Commentary

Beware of Economic Hubris

This article was published in the Washington Times, Dec. 3, 2003.

President Bush’s economic team can rightfully be proud of their policies that produced the sizzling 8.2 percent real economic growth in the last quarter. But before they get too high on their own accomplishments, they need to look at the history of those who began to feel infallible in their economic policymaking.

The Nixon economic team produced strong growth numbers going into the 1972 election, but failed to appreciate the disaster of the surge in inflation stemming from the foolish, excessive expansion of the money supply. Subsequent attempts to control the inflation through wage and price controls only made matters worse. The first President Bush unwisely accepted the advice of his Office of Management and Budget director to increase taxes in 1990, which turned out to be both an economic and political disaster.

President Clinton’s economic team thought they could do no wrong, and they were widely acclaimed for the budget surpluses (under the Republican Congress) that occurred in the 1998-2001 period. In retrospect, the budget surpluses, along with mistakes by the Fed and other government regulators, led to the 2001 recession. Clinton Treasury Secretary Robert Rubin and many others failed to realize the budget surpluses were created primarily by huge increases in the effective taxation of capital (i.e., savings and productive investment). Because of the strong economic growth and the stock market bubble, corporate earnings and capital gains realizations soared.

The tax code has been increasingly slanted — as it was under the Clinton tax increase of 1993 — to tax upper-income individuals, who provide the bulk of the savings and thus receive a large portion of their income through dividends and capital gains. During this period, much of this increase in earnings from capital was funneled off in taxes to reduce government debt — which is a low value use — rather than being invested in higher value private uses. It is also true that considerable capital was wasted during the bubble by over-investment in certain high-tech sectors, both because of poor business judgments and mistakes by the Federal Communications Commission and others. But the fact remains, if President Clinton had put in place a Bush-like tax rate reduction no later than the last half of 2000, the recession would probably have been avoided because private impediments to working, saving and investing would have been reduced.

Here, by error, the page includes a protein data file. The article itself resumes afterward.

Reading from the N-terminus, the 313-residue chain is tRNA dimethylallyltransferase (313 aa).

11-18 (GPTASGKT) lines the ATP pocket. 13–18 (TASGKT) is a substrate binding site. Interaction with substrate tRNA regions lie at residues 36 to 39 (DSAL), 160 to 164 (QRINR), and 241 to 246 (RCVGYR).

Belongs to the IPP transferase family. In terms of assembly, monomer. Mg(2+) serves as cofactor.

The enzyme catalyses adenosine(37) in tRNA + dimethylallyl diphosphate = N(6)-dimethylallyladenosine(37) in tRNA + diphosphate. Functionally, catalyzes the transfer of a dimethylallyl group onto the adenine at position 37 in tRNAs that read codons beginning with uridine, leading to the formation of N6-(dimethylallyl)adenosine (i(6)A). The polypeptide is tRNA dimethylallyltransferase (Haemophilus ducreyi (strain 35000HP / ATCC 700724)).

As noted above, economic hubris is a bipartisan sin. Officials of the current administration have imposed trade restrictions on steel, lumber and most recently some textiles despite warnings from even their own and outside economists that these restrictions are destructive. (Fortunately, the administration is backing off the steel tariffs because of expected European retaliation.) The administration has failed to keep government spending — even nondefense — under reasonable control, and continues to flirt with damaging regulations, although it knows major increases in government spending and regulations drain the vitality out of the economy. These actions have discouraged necessary foreign investment, as the U.S. looks less hospitable and more reckless.

One administration official, referring to the proposed interest reporting regulation, recently wrote, “nor will it have any noticeable effect on capital investment in the United States,” even though there has been considerable expert testimony to the opposite, and no evidence has been provided to support the above assertion. The result of these actions has been a fall in the value of the dollar against the euro and some other currencies and a steep rise in the prices of internationally trading commodities. These commodity price increases are likely to show up in higher prices to consumers that may cause the Fed to curtail money growth and increase interest rates to stop any increase in inflation, which could choke off the economic expansion.

The administration is giving in to special business and labor interests, plus those who slurp at the trough of government spending programs, and even to French tax collectors (because of the proposed regulation to make American banks bear the costs of helping the French socialist state collect taxes on capital from French citizens who invest in the U.S.), rather than the overall interests of the American people. These foolish and dangerous actions are unlikely to do major damage before the election but, unless they are quickly reversed now, a second Bush administration might well find itself in great economic difficulty — much like the second Nixon administration.

Bush administration officials have been able to get away with this economic nonsense because much of which is spouted from their Democratic opponents is even worse, and too few in the press understand good economics. However, it is not too late for Bush administration economic officials to show they are responsible economic stewards by discarding the above-mentioned economic claptrap, and instead spend the time extolling the virtues of the tax cuts, for which they are genuine economic policy heroes.

History clearly shows good economics is good politics, and that bad economics turns out to be bad politics.

Richard W. Rahn is an adjunct scholar of the Cato Institute.